Since Jane’s request for data (to which she is rightfully entitled) was denied, she confronted the contractor about Haley’s production. Caught off guard, he admitted he was also making clothes for Haley and using some of Jane’s leftover fabric to do it. He then said Haley stole his cell phone and took photos of garments and really, a lot of silly things. If Haley is truly such a terrible person, why is he working with her? How was Haley able to compel him to steal Jane’s fabric to do it? How did Haley force the contractor to use Jane’s patterns for her line? Perish the thought -is it possible that the contractor is actually stealing from Jane and Haley to produce clothes for resale for himself? Crazy as it seems, I have reason to suspect that is possible. Like I said, the whole situation amounts to a lot of crazy and ugly drama.

In my opinion, Jane’s contractor needs to financially compensate Jane for her losses, inform Haley of what he’s done, apologize profusely to everyone and vow to never do it again. Only if he does all of this is he likely to survive. This is a very small business. Word gets around.


*No contractor will print out all of your markers for what amounts to file copies because it takes a great deal of time. Sure the contractor can charge you for the time and paper involved but nobody makes money on the mark up of plotter paper -about .40-.60 cents a yard. If someone is printing out all your markers, they can’t print markers for customers who are paying for a production run and at $11,000 apiece, nobody can afford to buy another plotter just so customers can have file copies. Get the mini-marker instead, it’s what you need. If you’re really hung on this, get a copy of the marker file. With that, anyone with a plotter can print it for you.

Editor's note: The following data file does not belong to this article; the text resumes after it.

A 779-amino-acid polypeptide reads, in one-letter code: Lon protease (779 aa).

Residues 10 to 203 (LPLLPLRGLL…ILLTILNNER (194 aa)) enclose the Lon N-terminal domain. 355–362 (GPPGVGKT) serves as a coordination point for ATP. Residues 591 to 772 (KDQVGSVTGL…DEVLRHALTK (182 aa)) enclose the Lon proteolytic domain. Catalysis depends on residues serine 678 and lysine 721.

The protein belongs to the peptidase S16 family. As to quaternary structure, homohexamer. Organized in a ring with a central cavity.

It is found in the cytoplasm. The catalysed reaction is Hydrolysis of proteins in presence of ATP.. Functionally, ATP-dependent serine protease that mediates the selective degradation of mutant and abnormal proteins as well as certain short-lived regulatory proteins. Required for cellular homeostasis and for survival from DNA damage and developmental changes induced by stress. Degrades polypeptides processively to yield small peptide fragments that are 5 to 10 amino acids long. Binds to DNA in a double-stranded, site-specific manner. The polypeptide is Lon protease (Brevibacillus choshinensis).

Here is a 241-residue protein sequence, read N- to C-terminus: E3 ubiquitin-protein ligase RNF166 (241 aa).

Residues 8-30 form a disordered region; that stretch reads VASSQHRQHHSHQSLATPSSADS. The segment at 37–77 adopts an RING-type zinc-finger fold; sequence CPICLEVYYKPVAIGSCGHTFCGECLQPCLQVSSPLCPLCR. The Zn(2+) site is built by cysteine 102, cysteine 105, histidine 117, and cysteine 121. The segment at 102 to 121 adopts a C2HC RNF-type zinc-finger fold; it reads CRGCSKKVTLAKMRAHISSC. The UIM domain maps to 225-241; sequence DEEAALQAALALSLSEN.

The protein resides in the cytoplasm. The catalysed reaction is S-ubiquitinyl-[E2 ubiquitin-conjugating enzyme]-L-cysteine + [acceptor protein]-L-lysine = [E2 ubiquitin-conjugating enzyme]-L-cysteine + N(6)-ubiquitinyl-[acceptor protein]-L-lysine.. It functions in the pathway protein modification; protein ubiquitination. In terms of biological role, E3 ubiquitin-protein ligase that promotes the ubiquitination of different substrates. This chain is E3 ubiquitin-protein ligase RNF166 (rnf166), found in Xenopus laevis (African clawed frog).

All this said, I have to admit it is somewhat of a hassle to compile and send all of these files to a customer (so expect other providers to be similarly reluctant) but it comes with the territory; technology isn’t as great as we’d like to believe it is. One of these days I will work out an automated solution. Maybe in my next life.

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  1. Natasha E says: